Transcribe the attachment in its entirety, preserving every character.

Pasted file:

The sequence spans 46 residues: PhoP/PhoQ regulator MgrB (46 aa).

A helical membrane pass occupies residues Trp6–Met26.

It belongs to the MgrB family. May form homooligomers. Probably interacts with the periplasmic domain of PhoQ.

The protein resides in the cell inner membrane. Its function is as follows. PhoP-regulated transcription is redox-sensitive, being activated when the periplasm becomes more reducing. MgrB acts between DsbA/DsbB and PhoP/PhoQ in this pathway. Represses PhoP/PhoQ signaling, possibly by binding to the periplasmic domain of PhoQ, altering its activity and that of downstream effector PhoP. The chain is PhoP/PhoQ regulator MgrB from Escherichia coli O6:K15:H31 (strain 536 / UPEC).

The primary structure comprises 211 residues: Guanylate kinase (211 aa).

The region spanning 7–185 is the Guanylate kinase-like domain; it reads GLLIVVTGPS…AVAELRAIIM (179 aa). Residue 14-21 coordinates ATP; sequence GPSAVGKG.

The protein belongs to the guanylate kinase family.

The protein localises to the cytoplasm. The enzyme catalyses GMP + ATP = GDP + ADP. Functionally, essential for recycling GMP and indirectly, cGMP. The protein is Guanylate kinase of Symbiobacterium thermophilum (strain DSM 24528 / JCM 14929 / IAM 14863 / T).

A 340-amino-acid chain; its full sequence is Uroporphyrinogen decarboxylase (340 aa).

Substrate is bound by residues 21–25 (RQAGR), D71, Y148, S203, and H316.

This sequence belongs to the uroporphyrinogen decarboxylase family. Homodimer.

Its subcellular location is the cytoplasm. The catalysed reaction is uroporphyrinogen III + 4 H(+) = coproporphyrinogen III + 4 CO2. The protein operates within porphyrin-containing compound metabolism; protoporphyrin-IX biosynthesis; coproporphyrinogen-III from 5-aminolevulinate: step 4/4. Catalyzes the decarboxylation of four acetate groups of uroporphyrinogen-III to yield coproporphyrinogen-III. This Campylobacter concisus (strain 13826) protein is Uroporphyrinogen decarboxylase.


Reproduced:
The sequence spans 46 residues: PhoP/PhoQ regulator MgrB (46 aa).

A helical membrane pass occupies residues Trp6–Met26.

It belongs to the MgrB family. May form homooligomers. Probably interacts with the periplasmic domain of PhoQ.

The protein resides in the cell inner membrane. Its function is as follows. PhoP-regulated transcription is redox-sensitive, being activated when the periplasm becomes more reducing. MgrB acts between DsbA/DsbB and PhoP/PhoQ in this pathway. Represses PhoP/PhoQ signaling, possibly by binding to the periplasmic domain of PhoQ, altering its activity and that of downstream effector PhoP. The chain is PhoP/PhoQ regulator MgrB from Escherichia coli O6:K15:H31 (strain 536 / UPEC).

The primary structure comprises 211 residues: Guanylate kinase (211 aa).

The region spanning 7–185 is the Guanylate kinase-like domain; it reads GLLIVVTGPS…AVAELRAIIM (179 aa). Residue 14-21 coordinates ATP; sequence GPSAVGKG.

The protein belongs to the guanylate kinase family.

The protein localises to the cytoplasm. The enzyme catalyses GMP + ATP = GDP + ADP. Functionally, essential for recycling GMP and indirectly, cGMP. The protein is Guanylate kinase of Symbiobacterium thermophilum (strain DSM 24528 / JCM 14929 / IAM 14863 / T).

A 340-amino-acid chain; its full sequence is Uroporphyrinogen decarboxylase (340 aa).

Substrate is bound by residues 21–25 (RQAGR), D71, Y148, S203, and H316.

This sequence belongs to the uroporphyrinogen decarboxylase family. Homodimer.

Its subcellular location is the cytoplasm. The catalysed reaction is uroporphyrinogen III + 4 H(+) = coproporphyrinogen III + 4 CO2. The protein operates within porphyrin-containing compound metabolism; protoporphyrin-IX biosynthesis; coproporphyrinogen-III from 5-aminolevulinate: step 4/4. Catalyzes the decarboxylation of four acetate groups of uroporphyrinogen-III to yield coproporphyrinogen-III. This Campylobacter concisus (strain 13826) protein is Uroporphyrinogen decarboxylase.